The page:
“How far is the river from here?”

“River? There’s no river here”

“Doesn’t the Ganga flow from here?”

“Oh! Ganga ji? She’s about 200 metres to the South from here.”

This conversation was repeated regularly as I walked along the Ganga for six months – often asking locals to direct me to the river. While navigating the heavily populated floodplains – at times wandering off on a tangent – the river acted as my anchor; my GPS, if you would like to call it that. I was moving upstream, switching constantly between hard tarmac, gravel roads and soft mud paths – a journey from noise to silence, from electricity to open skies, from the hard red and orange of trucks to the tranquil earth tones of a riverbank.

Very slowly, walking through the constant drone of daily life, people showed me the relationship they share with the Ganga that to them is not just a river, but life itself. Some days were stamped with festivities, some special occasions to remember this life-giver – but all other days were a simple mix of everyday activities.

And while we look at activities, it is also important to observe the pauses. There isn’t a constant buzz, at the riverbanks, of folks in colourful clothes praying to the river. The fishing boats aren’t out on the water all day. The popular depiction of the river, the ghats at Varanasi, hardly qualifies as a complete representation of the life of the riparian community or the river itself.

These pauses, a quintessential feature of daily life, are slow in nature. This often includes sitting by the river bank, or on a boat, gaze fixed on the river as its muddy currents melt into the opposite bank or merge with the purple horizon at dusk – reflected in the river. Time becomes fluid like the river, measured by the lighting of the chillum – a traditional clay pipe used for smoking tobacco – or by the gathering of cattle who have run away or when it is time to draw in the fishing net.

Everyday life, repeats itself, much like the journey of a river. Yet, it is ever new.

A temporary shelter built on the floodplain, far from home and close to the farms. Most river communities understand the futility of setting up permanent structures on flood plains. Credit: Siddharth Agarwal/The Third Pole
Woman with her child at a muskmelon farm on the riverbed, Western Uttar Pradesh. Post monsoon, as the water recedes in the river, local farmers, especially otherwise landless folks – head to the exposed riverbeds to grow vegetables and fruits. Credit: Siddharth Agarwal/The Third Pole
A couple of farmers make their way to their farms through flooded fields in Jharkhand. Their maize crop destroyed by flooding will now be used as fodder for their cattle. Credit: Siddharth Agarwal/The Third Pole
Fisherwomen sitting together counting their catch of fish from the day in Southern West Bengal. Daily activities on the riverbanks are a source of bonding and relationship building. Credit: Siddharth Agarwal/The Third Pole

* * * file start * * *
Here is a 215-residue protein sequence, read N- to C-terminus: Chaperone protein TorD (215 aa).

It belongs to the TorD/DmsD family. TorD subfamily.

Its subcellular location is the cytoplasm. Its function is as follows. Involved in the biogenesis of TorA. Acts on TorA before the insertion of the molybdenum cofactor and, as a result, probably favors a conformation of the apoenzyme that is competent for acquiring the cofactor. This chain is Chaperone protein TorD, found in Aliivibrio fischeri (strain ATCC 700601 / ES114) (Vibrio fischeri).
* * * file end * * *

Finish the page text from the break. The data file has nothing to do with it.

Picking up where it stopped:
An old man preparing to perform his daily ablutions at the holy river, at a nondescript bank of the Ganga in Western Uttar Pradesh. Credit: Siddharth Agarwal/The Third Pole
A group of children huddled under a single gamcha, which is a traditional multi-purpose cloth towel, while it rains, crossing a small bamboo bridge built on the backwaters of the Ganga in West Bengal. Credit: Siddharth Agarwal/The Third Pole
Young children learning to fish while they practice with elders in central Uttar Pradesh. Credit: Siddharth Agarwal/The Third Pole
The Ganga behind the Farakka barrage is wide enough to make you forget that it is a river. Locals take the barge to cross the river from Mankechak, West Bengal to Rajmahal, Jharkhand. Credit: Siddharth Agarwal/The Third Pole
Women carrying fodder back home from the mountains in Uttarakhand. Credit: Siddharth Agarwal/The Third Pole
Shepherds across the Himalayas shift altitudes with season. A flock of sheep seen here grazing on the slopes revealed by the drawdown of water in the Tehri Dam reservoir. Old roads have also become visible in this frame, along with the contours formed by varying water levels. Credit: Siddharth Agarwal/The Third Pole
A fisherman sitting patiently on his boat, watching the sun set on the river as he prepares to cast his net near Chunar in Uttar Pradesh. Credit: Siddharth Agarwal/The Third Pole
A post monsoon scene with Kaans, or Saccharum Spontaneum, in full bloom on the floodplains in central Uttar Pradesh. It is believed that the full bloom of this grass is a sign of the end of the monsoon showers – and marks the arrival of autumn. This local knowledge however is being challenged by erratic climate behaviour. Credit: Siddharth Agarwal/The Third Pole

Siddharth Agarwal has been walking across India, along rivers, trying to document and bring stories of marginalised people and the environment into the mainstream.

This article first appeared on The Third Pole.